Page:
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Adelaide Fringe

Fringe review: Evangeline

Adelaide Fringe

Evangeline’s revolutionary approach to performance and innovative use of movement create an intense theatrical experience like none you’ve ever encountered. ★★★ ½

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Little Dove Theatre, under the guidance of creative director Chenoeh Miller, has brought to Adelaide an extraordinary “live art” show that is small in scope but large in impact.

Miller uses different elements of the Japanese dance form butoh to explore the nature of grief, its ability to sink into the body and echo back repeatedly, searching for release.

The performance takes place in The Mill’s Breakout space, where low-level white lighting (Hartley Kemp) and a pall of dry ice create, appropriately enough, the sensation of entering a cloud.

As the audience files in, there are two women on stage. One faces the back, lost in a repetitive dance sequence, the other faces forward, overcome with spasmodic twitching. Both sets of movement are rhythmic and mesmerising, which makes it all the more alarming when the Everly Brothers’ “Love Hurts” switches to Far East Movement’s “Bang it to the Curb” (soundtrack carefully curated by Dane Alexander), the lights flash and vibrate and the twitching segues into violent convulsion and disturbingly contorted facial expressions.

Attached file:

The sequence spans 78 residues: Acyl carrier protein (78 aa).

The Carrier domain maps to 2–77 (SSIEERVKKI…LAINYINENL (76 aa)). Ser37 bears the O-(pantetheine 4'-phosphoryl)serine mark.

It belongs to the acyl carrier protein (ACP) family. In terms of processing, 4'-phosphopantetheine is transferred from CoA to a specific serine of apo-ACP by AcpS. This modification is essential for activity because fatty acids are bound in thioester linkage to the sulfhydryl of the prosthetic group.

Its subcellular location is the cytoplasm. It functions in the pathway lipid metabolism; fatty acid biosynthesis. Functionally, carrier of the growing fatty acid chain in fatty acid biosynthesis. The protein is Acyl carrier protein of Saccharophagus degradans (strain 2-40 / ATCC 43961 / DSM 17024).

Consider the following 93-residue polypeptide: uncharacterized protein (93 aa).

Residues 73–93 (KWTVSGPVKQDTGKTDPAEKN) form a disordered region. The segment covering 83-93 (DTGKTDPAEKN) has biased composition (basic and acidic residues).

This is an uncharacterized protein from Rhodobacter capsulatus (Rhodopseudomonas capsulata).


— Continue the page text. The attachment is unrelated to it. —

Three more women enter through the audience, faces similarly twisted in anguish. The dancers’ ability to surrender to the impulses of the body is remarkable, the seemingly uncontrolled convulsions giving way to thrashing dance sequences in a visceral display of intense emotion.

Face and body movements are grotesque representations of the horror of grief, and their hyper-real nature is challenging and makes it hard to fully empathise; as in real life, the tendency is to draw back from such violent expression of pain.

Nonetheless, as the show draws to an end and the audience members are asked to interact with the dancers, many do, offering comfort in the form of embrace or simply smiling, reaching, playfully dancing.

It’s this final interaction that partially renders the experience cathartic, bringing a feeling of solace and a sense of humanity, but there are lengthy periods when the dancers suffer and the audience remains seated. This in itself is an important illustration of the reality of grief: there is no complete denouement.

It might be confronting, and it’s perhaps not for those who prefer their comfort zones left intact, but Little Dove is certainly pushing envelopes and this radical testing of theatrical boundaries is an important part of any Fringe festival.

Challenging, powerful and a guaranteed once-in-a-lifetime experience.

Evangeline (Or, the grief that does not speak whispers the o’erfraught heart, and bids it break) is being presented again in The Breakout at The Mill on March 2. See more Adelaide Fringe reviews and stories here.

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